KATJA Kraljevic is one of many Croatians seeking education abroad as the country suffers from a severe brain drain.

The 19-year-old moved to Glasgow in 2017 to start her degree in history and politics at the University of Glasgow, enticed by high-quality education and free tuition.

“It’s very difficult to think about having a permanent life in Croatia when you look at the political, economic and social situation and the rising influence of extremism.

“Right now, there is a massive brain drain in Croatia and every young person who has the opportunity to get out the country is getting out.

“I would love to be able to settle in Scotland – I think it’s a place that wants me here.”

However, as a foreign national, Katja’s future in Scotland is jeopardised by the UK’s decision to leave the European Union.

“I remember reading an article the day after Brexit happened that in some town in England people had put up posters in a store that said ‘Poles get out’, which I thought was really shocking. I was thinking if this is how people treat Polish people, how are they going to treat other people from Eastern Europe? But then in Scotland it’s not like that.

“It’s so easy to forget Brexit is happening because no one around you actually seems to support Brexit.

“I’m also travelling around the time Brexit is happening and renewing my passport at the end of March, so I’m coming to the country on a completely clean passport, and I’m not sure how well that is going to bode for me.”

Croatia is the newest member of the EU, gaining membership in 2013 “It was something Croatia was striving towards for so long, because not only does it come with a lot of economic and social benefits, but the ability to really associate with a European identity is very important to a lot of people.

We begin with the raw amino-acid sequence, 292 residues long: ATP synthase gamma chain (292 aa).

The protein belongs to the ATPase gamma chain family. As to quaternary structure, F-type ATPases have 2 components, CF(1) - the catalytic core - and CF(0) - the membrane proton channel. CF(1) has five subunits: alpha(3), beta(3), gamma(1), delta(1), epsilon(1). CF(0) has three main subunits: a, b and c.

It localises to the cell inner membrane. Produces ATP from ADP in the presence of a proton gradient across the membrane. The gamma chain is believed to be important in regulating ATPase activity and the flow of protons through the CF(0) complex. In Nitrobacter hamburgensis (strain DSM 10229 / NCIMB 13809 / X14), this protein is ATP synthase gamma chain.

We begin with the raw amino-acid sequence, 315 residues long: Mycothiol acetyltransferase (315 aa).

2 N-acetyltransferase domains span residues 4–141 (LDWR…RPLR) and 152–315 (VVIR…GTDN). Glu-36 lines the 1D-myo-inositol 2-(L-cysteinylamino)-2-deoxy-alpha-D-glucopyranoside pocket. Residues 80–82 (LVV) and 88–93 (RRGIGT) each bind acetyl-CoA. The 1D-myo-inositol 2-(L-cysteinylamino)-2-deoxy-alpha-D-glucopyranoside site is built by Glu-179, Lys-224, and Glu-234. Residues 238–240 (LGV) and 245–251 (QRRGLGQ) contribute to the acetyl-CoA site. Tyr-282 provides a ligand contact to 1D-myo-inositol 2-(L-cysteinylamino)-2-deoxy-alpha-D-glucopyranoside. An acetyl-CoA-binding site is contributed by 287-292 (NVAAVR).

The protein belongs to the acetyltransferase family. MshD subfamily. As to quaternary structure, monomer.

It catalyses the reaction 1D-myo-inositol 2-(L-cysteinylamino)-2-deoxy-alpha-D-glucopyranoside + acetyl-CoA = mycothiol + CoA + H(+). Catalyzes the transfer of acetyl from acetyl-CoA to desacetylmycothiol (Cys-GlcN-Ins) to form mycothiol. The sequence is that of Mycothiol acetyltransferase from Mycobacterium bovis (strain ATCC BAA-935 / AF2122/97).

“And then you see the UK, which seems to benefit so much from the EU, but has just decided to completely throw that all aside because they want sovereignty.”

Katja marched for independence last May alongside thousands of others.

“I think it was probably one of the first times I felt like I can call myself Scottish.

“When you think of nationalist movements in other countries they are usually associated with some rough things like terrorism and far-right ideology, but Scottish nationalism doesn’t seem to be tearing down every other country – it seems to be supporting Scotland in the goal of becoming its own nation.”

Upon finishing her degree, she hopes to pursue a career in journalism.

“In Croatia the media is being curtailed pretty much daily by the government and it seems like left-wing and centrist sources are being shut down because they are not espousing the views of the government.

“Being a journalist in Scotland gives you a lot of opportunity to be open and actually tell the truth, which I think is one of the values that a good journalist should have.

“It’s nice to see the truth does prevail.”